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Residential Pilot Programs: Who's Doing, Who's Dealing?

Fortnightly Magazine - January 1 1997

the state. Six ultimately entered the market.

Yet, just months later, nearly all the suppliers had dropped out of the utility-proposed pilot. QST Energy, CILCO's affiliate, had captured all but 4 percent of the 700 customers choosing to leave the utility. And Wheeled Electric and the state's Citizens Utility Board (CUB) were meeting in a series of sessions mediated by the Illinois Commerce Commission (ICC) to resolve complaints against CILCO and QST.

"They cheated in the pilot program," says one supplier. "You don't get 96 percent [of the market] because you're lucky."

"Nobody can say that," responds Viets, also CEO of QST Enterprises, QST Energy's parent. "We did not cheat."

The mediation sessions failed. ICC chairman Dan Miller predicted the matter would only be resolved in litigation before the commission.

In the CUB complaint filed August 23, and in a similar complaint filed by Wheeled Electric five days later, the parties alleged, among other charges, that CILCO had given its affiliate QST a head start on the residential sites; that QST leased and opened energy stores about two months prior to the pilot's rollout; that QST advertised as CILCO's "sister company" giving the same reliable service; and that as many as 15 out of 16 QST employees moved over from CILCO to QST, including its president.

Viets countered most of the claims, saying there was no advanced notice of sites. He did say QST was staffed largely by transfers from the utility. "I don't know what the exact numbers were ... certainly more than half."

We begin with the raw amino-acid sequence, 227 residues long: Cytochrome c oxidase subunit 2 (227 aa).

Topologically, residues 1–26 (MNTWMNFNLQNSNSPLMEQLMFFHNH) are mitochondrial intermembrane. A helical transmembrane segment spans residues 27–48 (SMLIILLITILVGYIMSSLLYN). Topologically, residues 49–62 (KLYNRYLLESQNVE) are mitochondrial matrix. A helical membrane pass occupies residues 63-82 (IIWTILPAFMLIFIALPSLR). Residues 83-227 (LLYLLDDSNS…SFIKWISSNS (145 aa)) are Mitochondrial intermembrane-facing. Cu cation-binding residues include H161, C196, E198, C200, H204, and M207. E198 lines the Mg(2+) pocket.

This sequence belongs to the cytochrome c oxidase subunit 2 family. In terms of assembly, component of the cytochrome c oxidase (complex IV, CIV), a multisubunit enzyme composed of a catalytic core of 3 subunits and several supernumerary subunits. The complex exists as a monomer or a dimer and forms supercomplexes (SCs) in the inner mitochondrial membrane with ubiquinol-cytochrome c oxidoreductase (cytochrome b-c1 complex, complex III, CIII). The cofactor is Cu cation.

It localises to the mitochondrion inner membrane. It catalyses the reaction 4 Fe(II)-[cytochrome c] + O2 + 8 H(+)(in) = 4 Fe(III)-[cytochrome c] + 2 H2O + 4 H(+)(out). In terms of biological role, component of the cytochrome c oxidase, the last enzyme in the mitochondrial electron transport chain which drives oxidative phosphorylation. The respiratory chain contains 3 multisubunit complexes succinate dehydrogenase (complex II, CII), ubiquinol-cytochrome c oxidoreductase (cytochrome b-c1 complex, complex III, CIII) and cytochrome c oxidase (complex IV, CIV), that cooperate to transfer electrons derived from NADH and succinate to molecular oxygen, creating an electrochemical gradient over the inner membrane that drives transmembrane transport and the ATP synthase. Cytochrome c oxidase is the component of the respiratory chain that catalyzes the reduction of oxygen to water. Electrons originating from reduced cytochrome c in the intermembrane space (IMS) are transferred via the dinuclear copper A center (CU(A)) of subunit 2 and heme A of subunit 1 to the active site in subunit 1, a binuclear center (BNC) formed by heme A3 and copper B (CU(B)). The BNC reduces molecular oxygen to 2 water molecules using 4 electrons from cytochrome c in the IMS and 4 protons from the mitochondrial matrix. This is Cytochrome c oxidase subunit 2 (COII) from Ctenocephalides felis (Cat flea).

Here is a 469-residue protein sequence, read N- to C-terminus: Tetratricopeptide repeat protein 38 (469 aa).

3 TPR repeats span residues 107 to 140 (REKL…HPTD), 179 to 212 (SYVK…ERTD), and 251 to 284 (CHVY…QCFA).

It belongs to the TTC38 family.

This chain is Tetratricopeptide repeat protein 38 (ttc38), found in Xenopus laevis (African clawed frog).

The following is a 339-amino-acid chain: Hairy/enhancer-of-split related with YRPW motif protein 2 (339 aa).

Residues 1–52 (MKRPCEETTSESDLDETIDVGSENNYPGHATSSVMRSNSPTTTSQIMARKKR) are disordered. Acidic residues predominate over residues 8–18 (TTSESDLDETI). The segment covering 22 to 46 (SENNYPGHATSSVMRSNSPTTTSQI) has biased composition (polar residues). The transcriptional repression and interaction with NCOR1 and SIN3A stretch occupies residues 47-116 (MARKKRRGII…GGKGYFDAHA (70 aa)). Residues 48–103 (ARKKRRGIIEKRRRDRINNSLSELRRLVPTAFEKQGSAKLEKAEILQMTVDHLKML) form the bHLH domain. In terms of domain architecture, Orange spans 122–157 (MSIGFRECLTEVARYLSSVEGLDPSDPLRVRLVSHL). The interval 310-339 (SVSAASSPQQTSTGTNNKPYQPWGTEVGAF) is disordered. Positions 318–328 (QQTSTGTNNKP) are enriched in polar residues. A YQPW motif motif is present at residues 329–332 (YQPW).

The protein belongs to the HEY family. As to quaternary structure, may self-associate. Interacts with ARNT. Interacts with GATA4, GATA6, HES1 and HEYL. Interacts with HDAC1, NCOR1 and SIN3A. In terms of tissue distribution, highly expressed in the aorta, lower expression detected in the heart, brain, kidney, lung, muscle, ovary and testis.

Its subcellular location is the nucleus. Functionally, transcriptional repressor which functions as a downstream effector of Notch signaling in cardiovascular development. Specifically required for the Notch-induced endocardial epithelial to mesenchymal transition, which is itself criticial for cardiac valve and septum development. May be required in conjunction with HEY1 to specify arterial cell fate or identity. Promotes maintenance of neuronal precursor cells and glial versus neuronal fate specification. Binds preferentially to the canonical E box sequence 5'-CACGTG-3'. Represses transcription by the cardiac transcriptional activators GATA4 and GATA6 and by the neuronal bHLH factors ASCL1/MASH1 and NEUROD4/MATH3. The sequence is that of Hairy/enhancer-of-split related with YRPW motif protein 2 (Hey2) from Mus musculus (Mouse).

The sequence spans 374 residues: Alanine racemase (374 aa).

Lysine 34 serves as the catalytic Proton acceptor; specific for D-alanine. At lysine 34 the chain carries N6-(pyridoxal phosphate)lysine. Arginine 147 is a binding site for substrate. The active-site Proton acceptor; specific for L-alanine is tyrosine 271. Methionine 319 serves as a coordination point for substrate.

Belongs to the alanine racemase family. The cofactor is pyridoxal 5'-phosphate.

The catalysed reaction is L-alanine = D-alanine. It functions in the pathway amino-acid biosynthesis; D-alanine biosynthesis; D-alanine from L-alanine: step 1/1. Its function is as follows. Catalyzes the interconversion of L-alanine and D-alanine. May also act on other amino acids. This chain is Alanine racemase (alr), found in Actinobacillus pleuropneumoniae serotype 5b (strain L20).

CUB and Wheeled Electric, as part of a proposed remedy, wanted to expand the pilot to more customers and exclude QST from the territory.

During mediation, "CILCO essentially said, 'no, we're not opening it up to any more people,'" says Tony Visnesky, the ICC's energy programs division manager. "They didn't think it was appropriate for other parties to dictate the terms and conditions of their experiment."

Yet despite the predictions of ICC chair Miller, a surprise settlement came almost exactly two months after the complaints were filed. Both CUB and Wheeled Electric agreed to drop their petitions. CILCO said it would add as many as three more residential electric retail wheeling sites, with at least 2,500 more customers. Power was set to flow this February.

Expanding the pilot seemed like the only concession the utility had made, but according to the private settlement agreement, a copy of which was obtained by PUBLIC UTILITIES FORTNIGHTLY, QST also must "not refer to itself as a 'sister company' of CILCO."

In interviews prior to the settlement, the parties spoke about issues the case raised. The issues are unlikely to continue to be debated by the ICC, given the larger concern of restructuring overshadowing this year's commission and legislative sessions.

Miller says he was "extremely gratified" by the settlement. "It shows that CILCO and CUB and Wheeled Electric are all aiming at the same thing. Which is how a competitive market works."

Others might disagree strongly with that opinion.

But few states, Miller says, are as progressive as Illinois in electricity.